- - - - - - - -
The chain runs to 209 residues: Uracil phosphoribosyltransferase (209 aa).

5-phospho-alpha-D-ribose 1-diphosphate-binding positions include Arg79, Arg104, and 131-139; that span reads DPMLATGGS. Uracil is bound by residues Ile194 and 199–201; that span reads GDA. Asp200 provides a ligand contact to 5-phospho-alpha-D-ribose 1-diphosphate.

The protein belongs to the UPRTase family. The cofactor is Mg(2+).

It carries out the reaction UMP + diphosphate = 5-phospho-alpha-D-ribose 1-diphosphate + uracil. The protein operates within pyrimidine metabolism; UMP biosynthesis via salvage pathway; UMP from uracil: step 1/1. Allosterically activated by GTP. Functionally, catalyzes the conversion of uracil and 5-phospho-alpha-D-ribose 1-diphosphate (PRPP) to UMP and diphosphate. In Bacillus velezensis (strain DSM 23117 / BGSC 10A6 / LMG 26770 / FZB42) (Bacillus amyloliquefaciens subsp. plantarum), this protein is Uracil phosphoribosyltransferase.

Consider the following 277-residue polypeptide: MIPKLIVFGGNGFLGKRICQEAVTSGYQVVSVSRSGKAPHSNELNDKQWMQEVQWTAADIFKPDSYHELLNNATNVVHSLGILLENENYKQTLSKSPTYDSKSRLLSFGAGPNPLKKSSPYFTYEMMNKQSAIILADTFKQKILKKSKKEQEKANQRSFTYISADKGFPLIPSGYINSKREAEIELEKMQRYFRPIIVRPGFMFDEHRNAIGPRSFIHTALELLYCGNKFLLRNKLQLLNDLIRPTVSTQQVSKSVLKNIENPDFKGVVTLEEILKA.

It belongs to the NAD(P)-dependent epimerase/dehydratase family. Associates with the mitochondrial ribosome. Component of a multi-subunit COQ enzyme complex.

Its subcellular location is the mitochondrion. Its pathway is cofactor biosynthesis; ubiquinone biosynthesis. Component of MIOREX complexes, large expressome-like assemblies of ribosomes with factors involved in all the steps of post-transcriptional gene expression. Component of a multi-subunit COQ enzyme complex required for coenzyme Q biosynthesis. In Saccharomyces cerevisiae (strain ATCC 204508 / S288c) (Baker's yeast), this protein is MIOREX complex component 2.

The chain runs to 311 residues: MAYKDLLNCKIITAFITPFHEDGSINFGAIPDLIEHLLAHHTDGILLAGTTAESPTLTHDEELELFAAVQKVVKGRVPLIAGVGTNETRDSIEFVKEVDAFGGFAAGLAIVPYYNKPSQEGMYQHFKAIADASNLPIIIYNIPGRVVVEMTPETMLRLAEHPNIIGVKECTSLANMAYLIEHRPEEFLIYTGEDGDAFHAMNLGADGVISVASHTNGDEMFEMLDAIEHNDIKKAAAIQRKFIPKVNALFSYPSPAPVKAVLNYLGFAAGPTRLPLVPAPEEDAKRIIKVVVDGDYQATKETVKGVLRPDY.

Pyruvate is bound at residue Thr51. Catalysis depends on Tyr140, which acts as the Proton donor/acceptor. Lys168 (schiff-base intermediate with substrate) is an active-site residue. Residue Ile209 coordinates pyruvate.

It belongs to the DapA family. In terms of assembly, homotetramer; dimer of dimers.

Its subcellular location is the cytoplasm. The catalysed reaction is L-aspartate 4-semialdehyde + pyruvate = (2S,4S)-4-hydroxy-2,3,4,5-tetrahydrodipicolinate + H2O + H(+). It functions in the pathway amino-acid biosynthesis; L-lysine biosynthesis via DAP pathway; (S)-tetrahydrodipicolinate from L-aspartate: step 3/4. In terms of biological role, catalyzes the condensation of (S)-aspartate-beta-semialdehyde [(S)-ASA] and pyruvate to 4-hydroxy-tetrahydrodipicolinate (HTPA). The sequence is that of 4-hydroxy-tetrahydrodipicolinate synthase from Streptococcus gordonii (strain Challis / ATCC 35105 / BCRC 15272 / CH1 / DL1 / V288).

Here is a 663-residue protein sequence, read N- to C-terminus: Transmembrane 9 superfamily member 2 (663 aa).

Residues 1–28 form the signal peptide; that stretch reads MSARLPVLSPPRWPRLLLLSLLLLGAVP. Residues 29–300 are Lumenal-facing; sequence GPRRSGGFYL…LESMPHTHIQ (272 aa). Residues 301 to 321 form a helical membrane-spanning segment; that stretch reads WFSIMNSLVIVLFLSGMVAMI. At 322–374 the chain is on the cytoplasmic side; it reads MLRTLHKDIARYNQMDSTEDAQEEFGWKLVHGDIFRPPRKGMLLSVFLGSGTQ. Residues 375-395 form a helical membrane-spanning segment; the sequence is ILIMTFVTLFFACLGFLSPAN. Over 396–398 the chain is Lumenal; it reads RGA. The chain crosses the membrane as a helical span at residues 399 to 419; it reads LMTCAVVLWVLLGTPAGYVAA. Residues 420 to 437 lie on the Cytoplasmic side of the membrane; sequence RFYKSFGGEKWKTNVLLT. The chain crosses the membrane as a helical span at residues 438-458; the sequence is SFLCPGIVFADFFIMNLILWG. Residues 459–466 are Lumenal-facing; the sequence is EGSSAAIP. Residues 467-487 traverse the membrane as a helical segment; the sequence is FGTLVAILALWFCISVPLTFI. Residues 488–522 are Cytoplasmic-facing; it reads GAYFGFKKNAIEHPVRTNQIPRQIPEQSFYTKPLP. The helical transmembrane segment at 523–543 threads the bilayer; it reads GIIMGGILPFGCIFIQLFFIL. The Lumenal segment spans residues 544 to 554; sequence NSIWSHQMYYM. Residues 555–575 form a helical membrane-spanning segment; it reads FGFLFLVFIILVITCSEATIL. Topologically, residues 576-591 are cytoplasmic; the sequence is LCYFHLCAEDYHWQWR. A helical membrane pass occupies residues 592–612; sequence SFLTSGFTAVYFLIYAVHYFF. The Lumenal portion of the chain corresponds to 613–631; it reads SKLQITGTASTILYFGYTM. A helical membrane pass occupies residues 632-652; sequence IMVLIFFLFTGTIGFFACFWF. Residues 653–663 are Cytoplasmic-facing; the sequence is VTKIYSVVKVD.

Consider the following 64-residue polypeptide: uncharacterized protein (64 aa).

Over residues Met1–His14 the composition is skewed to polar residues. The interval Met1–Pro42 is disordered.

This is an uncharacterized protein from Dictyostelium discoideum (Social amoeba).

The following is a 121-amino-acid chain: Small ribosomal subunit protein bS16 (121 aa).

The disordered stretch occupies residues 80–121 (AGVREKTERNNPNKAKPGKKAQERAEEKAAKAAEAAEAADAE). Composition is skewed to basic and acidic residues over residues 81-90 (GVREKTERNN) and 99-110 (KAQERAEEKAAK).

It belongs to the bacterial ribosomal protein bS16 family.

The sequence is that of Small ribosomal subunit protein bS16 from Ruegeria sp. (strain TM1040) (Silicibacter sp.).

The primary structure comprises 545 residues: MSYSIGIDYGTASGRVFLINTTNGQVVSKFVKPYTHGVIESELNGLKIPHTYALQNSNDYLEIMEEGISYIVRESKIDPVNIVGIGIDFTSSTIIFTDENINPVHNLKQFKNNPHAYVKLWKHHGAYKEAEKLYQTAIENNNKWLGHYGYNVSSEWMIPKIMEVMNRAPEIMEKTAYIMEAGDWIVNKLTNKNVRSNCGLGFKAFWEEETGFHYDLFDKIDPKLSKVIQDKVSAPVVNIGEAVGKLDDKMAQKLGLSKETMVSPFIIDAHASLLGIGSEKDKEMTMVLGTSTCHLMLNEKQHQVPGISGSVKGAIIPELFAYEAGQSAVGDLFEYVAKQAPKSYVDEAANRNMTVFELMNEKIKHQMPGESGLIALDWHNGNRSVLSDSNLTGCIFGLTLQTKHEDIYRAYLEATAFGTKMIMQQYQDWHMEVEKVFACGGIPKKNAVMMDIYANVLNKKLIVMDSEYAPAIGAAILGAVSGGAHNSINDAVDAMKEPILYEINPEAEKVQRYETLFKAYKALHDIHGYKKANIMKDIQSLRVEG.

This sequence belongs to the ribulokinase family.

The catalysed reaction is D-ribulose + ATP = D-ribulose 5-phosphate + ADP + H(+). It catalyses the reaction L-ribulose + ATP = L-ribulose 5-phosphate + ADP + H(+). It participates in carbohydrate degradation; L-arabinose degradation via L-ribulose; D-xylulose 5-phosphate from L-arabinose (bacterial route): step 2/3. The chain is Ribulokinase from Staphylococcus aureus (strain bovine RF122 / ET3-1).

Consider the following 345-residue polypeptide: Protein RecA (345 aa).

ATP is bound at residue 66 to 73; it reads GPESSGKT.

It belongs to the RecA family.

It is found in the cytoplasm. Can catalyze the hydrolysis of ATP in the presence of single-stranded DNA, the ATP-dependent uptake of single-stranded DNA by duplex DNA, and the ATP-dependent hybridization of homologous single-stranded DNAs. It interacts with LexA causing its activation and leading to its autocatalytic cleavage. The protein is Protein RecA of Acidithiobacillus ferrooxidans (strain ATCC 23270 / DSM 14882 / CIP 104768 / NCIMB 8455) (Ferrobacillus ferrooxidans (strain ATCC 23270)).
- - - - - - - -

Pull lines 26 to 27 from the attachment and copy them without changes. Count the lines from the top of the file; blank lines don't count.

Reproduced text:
It belongs to the RecA family.

It is found in the cytoplasm. Can catalyze the hydrolysis of ATP in the presence of single-stranded DNA, the ATP-dependent uptake of single-stranded DNA by duplex DNA, and the ATP-dependent hybridization of homologous single-stranded DNAs. It interacts with LexA causing its activation and leading to its autocatalytic cleavage. The protein is Protein RecA of Acidithiobacillus ferrooxidans (strain ATCC 23270 / DSM 14882 / CIP 104768 / NCIMB 8455) (Ferrobacillus ferrooxidans (strain ATCC 23270)).